Capital is the accumulation of wealth, authority, respect, and influence. Capitalism, therefore, is the investment in capital by the appropriation of private property. Indeed, Martineau believed that the equal distribution of wealth amongst all members of society would eventually result in progress and equality. However, Marx suggested that society will only produce progress and equality when private property is turned into communal property wherein is governed by the state. Principally, communal property that is governed by the state is better than the equal distribution of wealth for three primary reasons. Firstly, the equal distribution of wealth would be fair and just and good for the first few generations. However, individuals who had had the least amount of expenditure would leave a greater amount of inheritance. Over a relatively large period of time, then, there would be a division of people amongst whom had accrued a small amount of inheritance and a large amount. The difference in the amount of inheritance received would result in the development of private property. As a consequence, a second division amongst people would transpire; those with a great amount of capital and those with a minute amount. Inevitably, the viscous cycle between proletariat and bourgeois would begin anew. Secondly, the equal distribution of wealth would result in decreased productivity in society. As people are given the means of expenditure without trying, then, they would spend more time in leisure. As a result, the levels of individual productivity will decrease. Consequently, therefore, society will become stagnant and cease to progress. Lastly, I believe Marx would assert, then, that a few people who know what is good for society should have access to resources rather than a great number of people who know neither what is good or bad for society. Albeit Marx suggested that democracy should be used to overthrow the bourgeoisie and abolish private property, it was communism that he believed, nevertheless, to be the best possible manner to govern society. “To the perfect ideal succeeds the government of the soldier and the lover of honor, this again declining into democracy, and democracy into tyranny …” (Plato 381 BC: 7).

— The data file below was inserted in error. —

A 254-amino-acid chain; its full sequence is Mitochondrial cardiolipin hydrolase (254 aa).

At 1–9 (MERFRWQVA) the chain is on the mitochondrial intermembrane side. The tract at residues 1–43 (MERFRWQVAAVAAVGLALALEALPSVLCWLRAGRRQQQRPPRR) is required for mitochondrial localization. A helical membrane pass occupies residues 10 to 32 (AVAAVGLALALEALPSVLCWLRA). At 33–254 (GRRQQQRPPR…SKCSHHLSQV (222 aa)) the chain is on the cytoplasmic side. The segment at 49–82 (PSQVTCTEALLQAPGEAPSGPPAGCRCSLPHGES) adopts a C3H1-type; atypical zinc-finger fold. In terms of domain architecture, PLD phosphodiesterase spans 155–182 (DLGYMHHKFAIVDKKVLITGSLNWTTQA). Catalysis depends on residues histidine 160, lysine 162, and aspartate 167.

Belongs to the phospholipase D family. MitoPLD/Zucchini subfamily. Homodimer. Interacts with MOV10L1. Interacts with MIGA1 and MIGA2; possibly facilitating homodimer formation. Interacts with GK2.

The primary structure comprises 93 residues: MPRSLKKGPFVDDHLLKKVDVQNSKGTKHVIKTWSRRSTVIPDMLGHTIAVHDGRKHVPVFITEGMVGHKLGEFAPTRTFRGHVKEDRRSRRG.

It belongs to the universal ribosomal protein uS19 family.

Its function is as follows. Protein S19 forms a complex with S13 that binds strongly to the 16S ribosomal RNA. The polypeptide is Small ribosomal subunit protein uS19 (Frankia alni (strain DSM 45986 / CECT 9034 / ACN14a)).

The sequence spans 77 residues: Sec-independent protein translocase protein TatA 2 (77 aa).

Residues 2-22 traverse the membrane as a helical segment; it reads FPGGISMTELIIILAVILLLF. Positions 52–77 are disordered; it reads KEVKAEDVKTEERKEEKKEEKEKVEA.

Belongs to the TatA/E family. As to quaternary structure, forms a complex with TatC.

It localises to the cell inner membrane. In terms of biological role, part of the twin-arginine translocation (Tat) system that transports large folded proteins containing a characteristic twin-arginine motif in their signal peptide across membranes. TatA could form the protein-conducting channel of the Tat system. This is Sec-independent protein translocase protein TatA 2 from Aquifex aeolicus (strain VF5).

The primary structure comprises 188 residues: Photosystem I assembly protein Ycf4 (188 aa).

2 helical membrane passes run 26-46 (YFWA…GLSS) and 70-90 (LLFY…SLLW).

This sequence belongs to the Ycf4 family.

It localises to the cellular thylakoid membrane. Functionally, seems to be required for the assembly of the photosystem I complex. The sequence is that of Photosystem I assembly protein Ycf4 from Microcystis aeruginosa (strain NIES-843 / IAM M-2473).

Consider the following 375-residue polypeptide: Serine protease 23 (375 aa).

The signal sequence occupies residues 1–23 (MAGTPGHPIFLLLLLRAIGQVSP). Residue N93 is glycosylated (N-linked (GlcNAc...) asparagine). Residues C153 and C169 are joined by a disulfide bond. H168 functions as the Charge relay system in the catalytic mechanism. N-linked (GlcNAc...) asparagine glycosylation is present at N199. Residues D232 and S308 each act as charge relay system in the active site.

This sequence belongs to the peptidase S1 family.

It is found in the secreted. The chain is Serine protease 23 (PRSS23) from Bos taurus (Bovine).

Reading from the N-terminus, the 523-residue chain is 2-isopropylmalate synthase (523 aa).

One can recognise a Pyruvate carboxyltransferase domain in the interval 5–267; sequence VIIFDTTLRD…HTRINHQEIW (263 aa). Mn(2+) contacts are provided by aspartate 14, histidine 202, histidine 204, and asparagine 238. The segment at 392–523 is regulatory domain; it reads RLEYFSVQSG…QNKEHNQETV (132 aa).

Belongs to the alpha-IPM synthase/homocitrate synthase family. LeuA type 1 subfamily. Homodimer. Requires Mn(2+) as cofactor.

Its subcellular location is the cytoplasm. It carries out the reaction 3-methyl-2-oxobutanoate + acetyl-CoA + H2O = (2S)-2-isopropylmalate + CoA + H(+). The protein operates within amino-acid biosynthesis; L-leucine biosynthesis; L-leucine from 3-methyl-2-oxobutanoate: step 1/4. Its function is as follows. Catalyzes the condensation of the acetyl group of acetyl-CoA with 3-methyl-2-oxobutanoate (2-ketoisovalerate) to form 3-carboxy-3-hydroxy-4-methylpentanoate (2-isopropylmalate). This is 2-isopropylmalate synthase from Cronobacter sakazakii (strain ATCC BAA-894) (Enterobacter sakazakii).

In conclusion, the perspectives of Marx and Martineau are essentially different sides of the same coin. On one hand, Marx believed that society will have progress and equality through revolution. On the other hand, however, Martineau suggested that individuals in society must be observed without prejudice and treated with sympathy for there to be progress and equality. Nonetheless, they both believed that individuals in society should be educated and that the community of women must be treated with respect. Marx was influenced by the industrial revolution. Martineau was influenced by her journey to America. Although they were influenced by seemingly different situations, they came close to very similar solutions; do not let the few govern the many, do not treat people unequally, do not remain passive if you are oppressed, and do not lose faith in your circumstances or hope in humanity.
- Martineau, Harriet. 1837. Society in America. Class Handout. “The Beginning of a Science of Society.”
- Marx, Karl, and Frederick Engels. 1848. Manifesto of the Communist Party. Vol. 1. Moscow: Progress Publishers.
- Plato. 381 BC. The Republic.